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  33. Objective Computation Versus Subjective Computation.Nir Fresco - 2015 - Erkenntnis 80 (5):1031-1053.
    The question ‘What is computation?’ might seem a trivial one to many, but this is far from being in consensus in philosophy of mind, cognitive science and even in physics. The lack of consensus leads to some interesting, yet contentious, claims, such as that cognition or even the universe is computational. Some have argued, though, that computation is a subjective phenomenon: whether or not a physical system is computational, and if so, which computation it performs, is entirely a matter of (...)
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  34. Some Epistemological Problems with the Knowledge Level in Cognitive Architectures.Antonio Lieto - 2015 - In Proceedings of AISC 2015, 12th Italian Conference on Cognitive Science, Genoa, 10-12 December 2015, Italy. NeaScience.
    This article addresses an open problem in the area of cognitive systems and architectures: namely the problem of handling (in terms of processing and reasoning capabilities) complex knowledge structures that can be at least plausibly comparable, both in terms of size and of typology of the encoded information, to the knowledge that humans process daily for executing everyday activities. Handling a huge amount of knowledge, and selectively retrieve it according to the needs emerging in different situational scenarios, is an important (...)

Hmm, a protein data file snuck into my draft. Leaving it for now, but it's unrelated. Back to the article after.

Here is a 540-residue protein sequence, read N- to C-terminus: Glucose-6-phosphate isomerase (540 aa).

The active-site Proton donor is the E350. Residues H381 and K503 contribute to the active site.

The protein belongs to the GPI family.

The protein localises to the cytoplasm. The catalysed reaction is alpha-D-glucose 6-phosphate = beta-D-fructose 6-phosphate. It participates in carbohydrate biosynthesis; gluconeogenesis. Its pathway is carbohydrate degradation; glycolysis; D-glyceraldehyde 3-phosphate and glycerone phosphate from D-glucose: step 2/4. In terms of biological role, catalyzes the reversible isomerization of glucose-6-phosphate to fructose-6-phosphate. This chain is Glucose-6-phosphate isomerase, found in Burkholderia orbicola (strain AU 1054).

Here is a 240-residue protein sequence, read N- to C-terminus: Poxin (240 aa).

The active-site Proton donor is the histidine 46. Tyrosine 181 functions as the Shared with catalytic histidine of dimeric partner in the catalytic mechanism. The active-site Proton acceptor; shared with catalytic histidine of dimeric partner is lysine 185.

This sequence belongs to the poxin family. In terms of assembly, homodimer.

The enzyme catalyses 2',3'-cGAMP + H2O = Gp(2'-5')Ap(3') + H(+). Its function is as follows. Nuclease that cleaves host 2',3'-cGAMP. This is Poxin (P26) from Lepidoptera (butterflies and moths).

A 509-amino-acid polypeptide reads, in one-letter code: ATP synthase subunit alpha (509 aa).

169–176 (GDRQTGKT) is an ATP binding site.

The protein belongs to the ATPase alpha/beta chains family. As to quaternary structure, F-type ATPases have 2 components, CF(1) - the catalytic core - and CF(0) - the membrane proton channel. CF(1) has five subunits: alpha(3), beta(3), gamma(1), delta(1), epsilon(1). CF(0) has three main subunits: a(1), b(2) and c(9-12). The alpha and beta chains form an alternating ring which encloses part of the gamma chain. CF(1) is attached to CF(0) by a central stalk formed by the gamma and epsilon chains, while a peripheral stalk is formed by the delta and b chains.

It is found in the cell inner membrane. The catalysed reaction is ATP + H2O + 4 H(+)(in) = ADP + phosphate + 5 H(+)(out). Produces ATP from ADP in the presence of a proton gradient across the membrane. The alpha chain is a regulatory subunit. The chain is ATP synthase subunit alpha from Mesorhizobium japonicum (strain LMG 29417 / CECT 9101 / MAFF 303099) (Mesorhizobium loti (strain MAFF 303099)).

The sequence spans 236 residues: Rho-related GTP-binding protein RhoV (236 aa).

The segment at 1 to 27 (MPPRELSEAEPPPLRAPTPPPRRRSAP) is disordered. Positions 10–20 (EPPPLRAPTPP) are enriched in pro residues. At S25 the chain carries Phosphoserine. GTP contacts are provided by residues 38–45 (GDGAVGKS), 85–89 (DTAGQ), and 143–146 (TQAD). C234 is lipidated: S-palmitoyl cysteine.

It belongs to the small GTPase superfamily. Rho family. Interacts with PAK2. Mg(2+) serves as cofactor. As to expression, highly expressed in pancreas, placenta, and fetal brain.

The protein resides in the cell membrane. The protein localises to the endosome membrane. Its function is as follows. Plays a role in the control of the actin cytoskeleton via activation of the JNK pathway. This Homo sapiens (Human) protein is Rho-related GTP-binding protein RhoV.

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  35. A framework for the first‑person internal sensation of visual perception in mammals and a comparable circuitry for olfactory perception in Drosophila.Kunjumon Vadakkan - 2015 - Springerplus 4 (833):1-23.
    Perception is a first-person internal sensation induced within the nervous system at the time of arrival of sensory stimuli from objects in the environment. Lack of access to the first-person properties has limited viewing perception as an emergent property and it is currently being studied using third-person observed findings from various levels. One feasible approach to understand its mechanism is to build a hypothesis for the specific conditions and required circuit features of the nodal points where the mechanistic operation of (...)
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  36. A Computational Framework for Concept Representation in Cognitive Systems and Architectures: Concepts as Heterogeneous Proxytypes.Antonio Lieto - 2014 - Proceedings of 5th International Conference on Biologically Inspired Cognitive Architectures, Boston, MIT, Pocedia Computer Science, Elsevier:1-9.